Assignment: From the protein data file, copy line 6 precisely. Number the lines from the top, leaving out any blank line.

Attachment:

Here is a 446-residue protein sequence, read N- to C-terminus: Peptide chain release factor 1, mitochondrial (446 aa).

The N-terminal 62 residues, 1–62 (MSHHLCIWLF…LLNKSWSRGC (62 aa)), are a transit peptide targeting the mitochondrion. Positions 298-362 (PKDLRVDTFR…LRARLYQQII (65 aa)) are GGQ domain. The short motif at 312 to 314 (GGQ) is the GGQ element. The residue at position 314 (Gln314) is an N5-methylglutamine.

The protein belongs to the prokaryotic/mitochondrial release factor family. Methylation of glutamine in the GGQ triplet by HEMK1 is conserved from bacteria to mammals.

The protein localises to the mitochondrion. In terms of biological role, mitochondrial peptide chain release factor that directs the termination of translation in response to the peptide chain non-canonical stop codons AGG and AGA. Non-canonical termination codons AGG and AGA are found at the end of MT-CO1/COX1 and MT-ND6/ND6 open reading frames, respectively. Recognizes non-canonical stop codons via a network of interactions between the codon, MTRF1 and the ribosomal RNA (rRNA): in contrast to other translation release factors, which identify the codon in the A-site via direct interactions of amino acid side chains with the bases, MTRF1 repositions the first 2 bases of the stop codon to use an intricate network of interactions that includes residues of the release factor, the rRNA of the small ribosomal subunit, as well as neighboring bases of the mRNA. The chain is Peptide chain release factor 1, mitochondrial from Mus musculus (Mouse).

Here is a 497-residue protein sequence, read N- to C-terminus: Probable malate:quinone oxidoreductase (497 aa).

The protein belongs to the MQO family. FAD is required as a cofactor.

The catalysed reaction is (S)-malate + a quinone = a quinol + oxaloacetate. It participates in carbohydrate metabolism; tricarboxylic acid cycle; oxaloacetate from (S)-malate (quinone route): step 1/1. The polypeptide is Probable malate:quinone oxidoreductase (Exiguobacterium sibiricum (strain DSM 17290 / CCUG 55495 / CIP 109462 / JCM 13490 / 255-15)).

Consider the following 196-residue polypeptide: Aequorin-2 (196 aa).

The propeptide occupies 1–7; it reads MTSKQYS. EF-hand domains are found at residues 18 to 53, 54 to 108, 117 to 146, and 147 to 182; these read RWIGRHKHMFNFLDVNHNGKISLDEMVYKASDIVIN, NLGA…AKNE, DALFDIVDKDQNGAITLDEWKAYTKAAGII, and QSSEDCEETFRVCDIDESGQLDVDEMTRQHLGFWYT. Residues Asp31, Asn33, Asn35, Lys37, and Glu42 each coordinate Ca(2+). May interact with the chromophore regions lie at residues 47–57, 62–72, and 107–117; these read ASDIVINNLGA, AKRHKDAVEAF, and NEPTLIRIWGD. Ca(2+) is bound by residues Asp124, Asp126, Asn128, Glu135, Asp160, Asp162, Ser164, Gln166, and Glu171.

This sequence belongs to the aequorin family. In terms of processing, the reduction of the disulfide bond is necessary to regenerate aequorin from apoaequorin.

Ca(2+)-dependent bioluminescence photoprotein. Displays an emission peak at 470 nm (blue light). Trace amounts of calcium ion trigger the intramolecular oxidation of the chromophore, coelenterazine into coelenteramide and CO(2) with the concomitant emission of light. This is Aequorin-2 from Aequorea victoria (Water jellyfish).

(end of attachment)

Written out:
The protein belongs to the MQO family. FAD is required as a cofactor.